I am happy to report that I quickly heard back from BCAA Bike Assist, after my recent less than complimentary post about their services. In fact, Ken Cousin, BCAA Associate Vice President, Road Assist, went to great lengths to contact me, posting a comment on my blog, emailing me, and finally phoning. We had an interesting talk.
First, hats off to the man for being so good-natured about what he ruefully referred to as my “cutting” remarks. (I can’t really take credit for that – I did have very good material to work with!) Also, I am happy to say that Ken made me feel much better: partly because he offered an apology, but mostly because he told me hopeful things about the whole program.
I am happy because, like Mulder, I want to believe.
This program is just such a good idea that I want it to succeed.
That would be a win-win for cyclists and the BCAA. And who knows, if there was a safety net for ordinary people who don’t know much about fixing bikes (like me), maybe more of them would dare to try commuting by bike.
Ken pointed out that in the course of the last year BCAA has had half a million calls, of which just 200 were from cyclists. So I get that we are not a very significant part of their clientele – yet. However, he said that BCAA Bike Assist has partnered with Norco, and in general is doing its best to learn how to offer this service well. As trailblazers in this field, it’s not easy. He said he planned to contact the VACC for advice, as suggested by many people who responded to this post. He also said that almost all of the BCAA technicians have received training on bike repairs, but that I had the bad fortune to get one of the very few who have not. He agreed with me that it was not the technician’s fault; it was BCAA’s fault for not training him.
Ken stated that the BCAA is committed to sustainability and to alternative transport options. For example, he told me that in the summer of 2009 BCAA offered roadside assistance to drivers in downtown Vancouver via technicians on bicycles! The technicians wanted to get into shape, and the layout of Vancouver is such that it was a viable option. Apparently these technicians carried gas, water and basic tools, and were able to deal with most of the problems that stranded motorists downtown.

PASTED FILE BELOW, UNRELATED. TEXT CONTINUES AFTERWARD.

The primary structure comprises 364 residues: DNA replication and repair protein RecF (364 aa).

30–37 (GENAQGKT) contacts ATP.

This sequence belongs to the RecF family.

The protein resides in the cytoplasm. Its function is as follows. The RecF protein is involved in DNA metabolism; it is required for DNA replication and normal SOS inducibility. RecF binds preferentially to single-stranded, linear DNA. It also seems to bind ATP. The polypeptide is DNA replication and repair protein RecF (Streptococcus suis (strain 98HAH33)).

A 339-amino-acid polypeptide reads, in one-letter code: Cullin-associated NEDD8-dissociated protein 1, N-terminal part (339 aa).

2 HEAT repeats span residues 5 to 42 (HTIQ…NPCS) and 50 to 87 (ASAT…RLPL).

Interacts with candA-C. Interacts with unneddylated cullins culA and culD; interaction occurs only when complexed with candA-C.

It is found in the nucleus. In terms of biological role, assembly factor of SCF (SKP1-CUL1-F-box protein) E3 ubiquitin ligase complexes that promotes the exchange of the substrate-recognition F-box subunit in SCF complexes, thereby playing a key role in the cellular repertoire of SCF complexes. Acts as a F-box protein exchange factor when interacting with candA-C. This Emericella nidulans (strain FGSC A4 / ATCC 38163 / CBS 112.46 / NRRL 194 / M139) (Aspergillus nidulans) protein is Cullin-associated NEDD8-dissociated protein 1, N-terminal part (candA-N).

I love the idea of people on bikes rescuing stranded motorists! It’s such a refreshing change from the depressing warfare that sometimes rages between motorists and cyclists.
And as I argued in a previous post (No Fun City to Become No Bike City?), there are many services that could be rendered by people on bikes, such as paramedic assistance. To me it’s all part of acknowledging that bicycles could be an integral part of a sustainable society, if we could just move past the ridiculous notion that modern life would grind to a halt without ubiquitous automobiles. As the old song goes, “Got along without you before I met you, gonna get along without you now.” The human race survived for millions of years without cars, and we could do it again.
In any event, BCAA is of course going to refund the money I paid for the ill-fated tube that lasted all of 5 minutes. He offered to refund my membership fees as well. However, after all he had told me, I thought it would be really interesting to retain my membership and call them out again one day.
The best thing Ken said: he can’t promise that my next experience of BCAA will be perfect, but he can promise that it’ll be better.
We shall see – and I sincerely hope that one day I will get to write a post about a wonderful experience with BCAA Bike Assist.
I was surprised when I complained about Canadian Tire on my blog, at how quickly they responded.